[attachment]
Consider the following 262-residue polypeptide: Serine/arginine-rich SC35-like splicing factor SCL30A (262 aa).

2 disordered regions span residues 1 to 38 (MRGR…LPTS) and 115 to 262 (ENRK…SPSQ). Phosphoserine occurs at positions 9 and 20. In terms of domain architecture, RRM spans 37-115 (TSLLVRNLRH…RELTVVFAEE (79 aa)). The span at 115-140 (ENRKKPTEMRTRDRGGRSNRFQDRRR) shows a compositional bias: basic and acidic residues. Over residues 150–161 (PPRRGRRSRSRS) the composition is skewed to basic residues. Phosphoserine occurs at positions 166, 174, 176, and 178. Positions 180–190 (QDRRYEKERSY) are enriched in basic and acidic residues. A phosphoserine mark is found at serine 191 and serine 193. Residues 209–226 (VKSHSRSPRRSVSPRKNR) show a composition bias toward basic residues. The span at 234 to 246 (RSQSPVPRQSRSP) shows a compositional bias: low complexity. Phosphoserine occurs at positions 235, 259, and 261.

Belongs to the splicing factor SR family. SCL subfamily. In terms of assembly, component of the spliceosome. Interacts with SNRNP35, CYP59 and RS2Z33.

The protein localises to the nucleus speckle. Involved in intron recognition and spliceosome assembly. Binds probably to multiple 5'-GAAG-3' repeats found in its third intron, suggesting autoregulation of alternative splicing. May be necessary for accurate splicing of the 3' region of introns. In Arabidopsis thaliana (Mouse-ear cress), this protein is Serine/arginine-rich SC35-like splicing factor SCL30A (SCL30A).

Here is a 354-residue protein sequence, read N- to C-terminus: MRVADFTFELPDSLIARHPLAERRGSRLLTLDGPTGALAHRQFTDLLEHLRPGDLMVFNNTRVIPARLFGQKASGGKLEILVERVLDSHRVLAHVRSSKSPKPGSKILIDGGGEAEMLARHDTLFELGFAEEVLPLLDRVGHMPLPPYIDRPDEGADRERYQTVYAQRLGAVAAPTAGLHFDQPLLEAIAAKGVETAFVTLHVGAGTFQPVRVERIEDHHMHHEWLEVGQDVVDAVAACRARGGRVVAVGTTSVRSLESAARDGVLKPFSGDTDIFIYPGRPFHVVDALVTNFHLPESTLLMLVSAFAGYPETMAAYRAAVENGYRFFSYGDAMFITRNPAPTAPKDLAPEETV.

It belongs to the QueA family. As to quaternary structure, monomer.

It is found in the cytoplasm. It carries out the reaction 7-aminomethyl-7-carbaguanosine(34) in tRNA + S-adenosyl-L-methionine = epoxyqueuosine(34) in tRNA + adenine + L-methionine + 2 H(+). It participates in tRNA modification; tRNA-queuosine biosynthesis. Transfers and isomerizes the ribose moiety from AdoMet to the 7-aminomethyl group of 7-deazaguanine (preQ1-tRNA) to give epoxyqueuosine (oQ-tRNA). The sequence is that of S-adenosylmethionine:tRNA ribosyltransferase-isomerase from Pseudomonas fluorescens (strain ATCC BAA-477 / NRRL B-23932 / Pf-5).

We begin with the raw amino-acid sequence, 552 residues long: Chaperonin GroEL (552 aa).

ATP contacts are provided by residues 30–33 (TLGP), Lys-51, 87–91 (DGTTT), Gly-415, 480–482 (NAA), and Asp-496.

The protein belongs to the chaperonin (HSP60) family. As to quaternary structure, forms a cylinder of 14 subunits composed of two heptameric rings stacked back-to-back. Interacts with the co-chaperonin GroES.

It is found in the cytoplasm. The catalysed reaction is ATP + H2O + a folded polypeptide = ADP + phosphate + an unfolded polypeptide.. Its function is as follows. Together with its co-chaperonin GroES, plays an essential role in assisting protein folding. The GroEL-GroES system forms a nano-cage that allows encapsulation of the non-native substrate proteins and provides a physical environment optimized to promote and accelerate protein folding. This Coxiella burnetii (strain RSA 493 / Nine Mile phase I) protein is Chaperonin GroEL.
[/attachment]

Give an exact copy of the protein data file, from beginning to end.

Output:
Consider the following 262-residue polypeptide: Serine/arginine-rich SC35-like splicing factor SCL30A (262 aa).

2 disordered regions span residues 1 to 38 (MRGR…LPTS) and 115 to 262 (ENRK…SPSQ). Phosphoserine occurs at positions 9 and 20. In terms of domain architecture, RRM spans 37-115 (TSLLVRNLRH…RELTVVFAEE (79 aa)). The span at 115-140 (ENRKKPTEMRTRDRGGRSNRFQDRRR) shows a compositional bias: basic and acidic residues. Over residues 150–161 (PPRRGRRSRSRS) the composition is skewed to basic residues. Phosphoserine occurs at positions 166, 174, 176, and 178. Positions 180–190 (QDRRYEKERSY) are enriched in basic and acidic residues. A phosphoserine mark is found at serine 191 and serine 193. Residues 209–226 (VKSHSRSPRRSVSPRKNR) show a composition bias toward basic residues. The span at 234 to 246 (RSQSPVPRQSRSP) shows a compositional bias: low complexity. Phosphoserine occurs at positions 235, 259, and 261.

Belongs to the splicing factor SR family. SCL subfamily. In terms of assembly, component of the spliceosome. Interacts with SNRNP35, CYP59 and RS2Z33.

The protein localises to the nucleus speckle. Involved in intron recognition and spliceosome assembly. Binds probably to multiple 5'-GAAG-3' repeats found in its third intron, suggesting autoregulation of alternative splicing. May be necessary for accurate splicing of the 3' region of introns. In Arabidopsis thaliana (Mouse-ear cress), this protein is Serine/arginine-rich SC35-like splicing factor SCL30A (SCL30A).

Here is a 354-residue protein sequence, read N- to C-terminus: MRVADFTFELPDSLIARHPLAERRGSRLLTLDGPTGALAHRQFTDLLEHLRPGDLMVFNNTRVIPARLFGQKASGGKLEILVERVLDSHRVLAHVRSSKSPKPGSKILIDGGGEAEMLARHDTLFELGFAEEVLPLLDRVGHMPLPPYIDRPDEGADRERYQTVYAQRLGAVAAPTAGLHFDQPLLEAIAAKGVETAFVTLHVGAGTFQPVRVERIEDHHMHHEWLEVGQDVVDAVAACRARGGRVVAVGTTSVRSLESAARDGVLKPFSGDTDIFIYPGRPFHVVDALVTNFHLPESTLLMLVSAFAGYPETMAAYRAAVENGYRFFSYGDAMFITRNPAPTAPKDLAPEETV.

It belongs to the QueA family. As to quaternary structure, monomer.

It is found in the cytoplasm. It carries out the reaction 7-aminomethyl-7-carbaguanosine(34) in tRNA + S-adenosyl-L-methionine = epoxyqueuosine(34) in tRNA + adenine + L-methionine + 2 H(+). It participates in tRNA modification; tRNA-queuosine biosynthesis. Transfers and isomerizes the ribose moiety from AdoMet to the 7-aminomethyl group of 7-deazaguanine (preQ1-tRNA) to give epoxyqueuosine (oQ-tRNA). The sequence is that of S-adenosylmethionine:tRNA ribosyltransferase-isomerase from Pseudomonas fluorescens (strain ATCC BAA-477 / NRRL B-23932 / Pf-5).

We begin with the raw amino-acid sequence, 552 residues long: Chaperonin GroEL (552 aa).

ATP contacts are provided by residues 30–33 (TLGP), Lys-51, 87–91 (DGTTT), Gly-415, 480–482 (NAA), and Asp-496.

The protein belongs to the chaperonin (HSP60) family. As to quaternary structure, forms a cylinder of 14 subunits composed of two heptameric rings stacked back-to-back. Interacts with the co-chaperonin GroES.

It is found in the cytoplasm. The catalysed reaction is ATP + H2O + a folded polypeptide = ADP + phosphate + an unfolded polypeptide.. Its function is as follows. Together with its co-chaperonin GroES, plays an essential role in assisting protein folding. The GroEL-GroES system forms a nano-cage that allows encapsulation of the non-native substrate proteins and provides a physical environment optimized to promote and accelerate protein folding. This Coxiella burnetii (strain RSA 493 / Nine Mile phase I) protein is Chaperonin GroEL.